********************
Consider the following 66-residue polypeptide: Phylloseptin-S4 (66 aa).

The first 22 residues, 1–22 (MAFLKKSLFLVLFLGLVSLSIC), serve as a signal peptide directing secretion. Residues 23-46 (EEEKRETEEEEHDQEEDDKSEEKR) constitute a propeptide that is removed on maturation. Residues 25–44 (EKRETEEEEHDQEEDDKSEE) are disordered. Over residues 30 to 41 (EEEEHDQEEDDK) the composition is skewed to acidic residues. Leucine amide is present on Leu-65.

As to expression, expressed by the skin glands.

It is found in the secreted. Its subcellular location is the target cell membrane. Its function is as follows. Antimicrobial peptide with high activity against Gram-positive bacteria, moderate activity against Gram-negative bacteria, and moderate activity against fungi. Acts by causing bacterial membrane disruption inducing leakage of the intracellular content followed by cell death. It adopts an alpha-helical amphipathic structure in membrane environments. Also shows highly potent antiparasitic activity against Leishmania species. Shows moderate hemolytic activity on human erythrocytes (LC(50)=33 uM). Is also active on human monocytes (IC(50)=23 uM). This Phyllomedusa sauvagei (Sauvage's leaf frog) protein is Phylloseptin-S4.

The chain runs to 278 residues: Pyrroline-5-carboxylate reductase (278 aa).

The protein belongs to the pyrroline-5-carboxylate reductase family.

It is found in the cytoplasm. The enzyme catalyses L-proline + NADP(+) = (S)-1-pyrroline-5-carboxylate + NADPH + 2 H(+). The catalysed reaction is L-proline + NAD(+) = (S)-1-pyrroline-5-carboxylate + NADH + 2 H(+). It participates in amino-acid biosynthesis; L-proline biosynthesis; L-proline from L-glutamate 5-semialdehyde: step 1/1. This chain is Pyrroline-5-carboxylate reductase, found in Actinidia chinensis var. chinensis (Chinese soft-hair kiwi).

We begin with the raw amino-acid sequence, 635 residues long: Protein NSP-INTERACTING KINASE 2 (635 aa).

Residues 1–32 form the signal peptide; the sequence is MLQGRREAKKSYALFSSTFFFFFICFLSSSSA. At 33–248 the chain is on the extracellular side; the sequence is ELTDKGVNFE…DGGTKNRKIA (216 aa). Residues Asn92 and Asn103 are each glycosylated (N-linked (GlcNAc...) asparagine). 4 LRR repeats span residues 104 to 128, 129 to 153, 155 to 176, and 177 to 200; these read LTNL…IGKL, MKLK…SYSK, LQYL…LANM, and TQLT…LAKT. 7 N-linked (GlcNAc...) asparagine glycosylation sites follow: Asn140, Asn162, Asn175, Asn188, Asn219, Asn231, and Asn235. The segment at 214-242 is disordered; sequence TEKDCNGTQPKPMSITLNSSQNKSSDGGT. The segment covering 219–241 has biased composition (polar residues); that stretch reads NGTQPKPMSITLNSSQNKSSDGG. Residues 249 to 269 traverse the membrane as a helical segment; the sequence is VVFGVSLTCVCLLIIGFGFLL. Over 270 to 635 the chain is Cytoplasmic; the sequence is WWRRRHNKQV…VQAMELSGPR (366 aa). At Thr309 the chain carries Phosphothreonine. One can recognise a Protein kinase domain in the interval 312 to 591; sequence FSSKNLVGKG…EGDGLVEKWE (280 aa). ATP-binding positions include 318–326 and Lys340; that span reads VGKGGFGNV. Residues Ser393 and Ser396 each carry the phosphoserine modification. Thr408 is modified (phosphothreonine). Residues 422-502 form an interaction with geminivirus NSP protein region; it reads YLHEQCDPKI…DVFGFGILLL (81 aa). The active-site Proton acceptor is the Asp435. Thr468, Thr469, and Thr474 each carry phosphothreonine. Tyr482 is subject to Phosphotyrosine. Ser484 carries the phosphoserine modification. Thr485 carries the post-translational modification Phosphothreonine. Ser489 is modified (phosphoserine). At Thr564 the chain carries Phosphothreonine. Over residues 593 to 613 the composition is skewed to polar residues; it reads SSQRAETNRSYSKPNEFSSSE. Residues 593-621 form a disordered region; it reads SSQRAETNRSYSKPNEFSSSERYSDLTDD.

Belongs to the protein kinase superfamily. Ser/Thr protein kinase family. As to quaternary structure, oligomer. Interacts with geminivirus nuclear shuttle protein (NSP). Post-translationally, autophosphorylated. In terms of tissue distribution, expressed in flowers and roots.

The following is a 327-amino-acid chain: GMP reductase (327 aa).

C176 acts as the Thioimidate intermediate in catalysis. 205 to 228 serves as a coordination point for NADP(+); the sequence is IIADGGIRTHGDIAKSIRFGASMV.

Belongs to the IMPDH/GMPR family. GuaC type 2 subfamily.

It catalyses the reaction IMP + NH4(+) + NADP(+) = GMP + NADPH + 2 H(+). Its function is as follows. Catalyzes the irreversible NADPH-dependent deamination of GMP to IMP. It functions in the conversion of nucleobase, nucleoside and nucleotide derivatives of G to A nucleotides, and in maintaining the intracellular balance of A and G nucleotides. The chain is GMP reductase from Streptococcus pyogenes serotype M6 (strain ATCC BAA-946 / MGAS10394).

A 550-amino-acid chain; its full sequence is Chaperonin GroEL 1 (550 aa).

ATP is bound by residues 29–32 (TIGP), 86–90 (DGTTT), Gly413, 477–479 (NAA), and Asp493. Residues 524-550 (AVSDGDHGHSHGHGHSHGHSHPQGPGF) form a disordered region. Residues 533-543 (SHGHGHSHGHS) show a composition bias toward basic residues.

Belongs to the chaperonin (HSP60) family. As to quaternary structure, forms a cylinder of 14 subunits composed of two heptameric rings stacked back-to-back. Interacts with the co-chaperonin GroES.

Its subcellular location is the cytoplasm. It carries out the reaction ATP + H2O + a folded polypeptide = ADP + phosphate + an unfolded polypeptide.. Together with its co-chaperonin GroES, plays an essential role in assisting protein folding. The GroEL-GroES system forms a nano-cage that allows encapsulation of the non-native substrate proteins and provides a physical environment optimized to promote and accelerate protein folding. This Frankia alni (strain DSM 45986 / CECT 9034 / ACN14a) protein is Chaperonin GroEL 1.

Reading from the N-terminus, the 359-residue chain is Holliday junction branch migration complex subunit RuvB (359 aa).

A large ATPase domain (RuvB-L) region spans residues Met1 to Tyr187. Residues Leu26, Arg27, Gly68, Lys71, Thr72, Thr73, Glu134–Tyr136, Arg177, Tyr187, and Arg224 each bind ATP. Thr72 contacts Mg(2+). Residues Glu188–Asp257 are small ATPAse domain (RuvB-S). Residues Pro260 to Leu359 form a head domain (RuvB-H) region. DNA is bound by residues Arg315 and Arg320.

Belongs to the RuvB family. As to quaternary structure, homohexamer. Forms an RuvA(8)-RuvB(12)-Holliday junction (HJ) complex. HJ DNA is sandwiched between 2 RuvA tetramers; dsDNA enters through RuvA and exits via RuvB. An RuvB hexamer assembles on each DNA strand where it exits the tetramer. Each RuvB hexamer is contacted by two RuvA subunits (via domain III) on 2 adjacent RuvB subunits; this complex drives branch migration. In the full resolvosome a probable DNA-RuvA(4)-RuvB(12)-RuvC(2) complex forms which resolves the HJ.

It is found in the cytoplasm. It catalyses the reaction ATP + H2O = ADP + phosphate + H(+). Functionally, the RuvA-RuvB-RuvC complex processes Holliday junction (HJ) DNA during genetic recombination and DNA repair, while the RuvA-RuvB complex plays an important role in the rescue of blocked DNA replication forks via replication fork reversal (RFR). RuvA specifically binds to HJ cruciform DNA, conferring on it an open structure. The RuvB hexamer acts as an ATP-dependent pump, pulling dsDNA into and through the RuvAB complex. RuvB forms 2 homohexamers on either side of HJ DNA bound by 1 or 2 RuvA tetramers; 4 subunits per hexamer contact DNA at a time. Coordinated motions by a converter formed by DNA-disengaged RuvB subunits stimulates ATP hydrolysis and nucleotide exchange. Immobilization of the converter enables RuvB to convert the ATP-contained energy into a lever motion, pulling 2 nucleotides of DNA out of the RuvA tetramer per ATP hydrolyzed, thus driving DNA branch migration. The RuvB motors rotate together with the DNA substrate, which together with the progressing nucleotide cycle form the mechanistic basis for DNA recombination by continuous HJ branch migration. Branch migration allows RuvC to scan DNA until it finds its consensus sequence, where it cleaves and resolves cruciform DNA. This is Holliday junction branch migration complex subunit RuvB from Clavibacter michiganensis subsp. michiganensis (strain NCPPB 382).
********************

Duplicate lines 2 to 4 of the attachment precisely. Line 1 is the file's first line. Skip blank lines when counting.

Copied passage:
The first 22 residues, 1–22 (MAFLKKSLFLVLFLGLVSLSIC), serve as a signal peptide directing secretion. Residues 23-46 (EEEKRETEEEEHDQEEDDKSEEKR) constitute a propeptide that is removed on maturation. Residues 25–44 (EKRETEEEEHDQEEDDKSEE) are disordered. Over residues 30 to 41 (EEEEHDQEEDDK) the composition is skewed to acidic residues. Leucine amide is present on Leu-65.

As to expression, expressed by the skin glands.

It is found in the secreted. Its subcellular location is the target cell membrane. Its function is as follows. Antimicrobial peptide with high activity against Gram-positive bacteria, moderate activity against Gram-negative bacteria, and moderate activity against fungi. Acts by causing bacterial membrane disruption inducing leakage of the intracellular content followed by cell death. It adopts an alpha-helical amphipathic structure in membrane environments. Also shows highly potent antiparasitic activity against Leishmania species. Shows moderate hemolytic activity on human erythrocytes (LC(50)=33 uM). Is also active on human monocytes (IC(50)=23 uM). This Phyllomedusa sauvagei (Sauvage's leaf frog) protein is Phylloseptin-S4.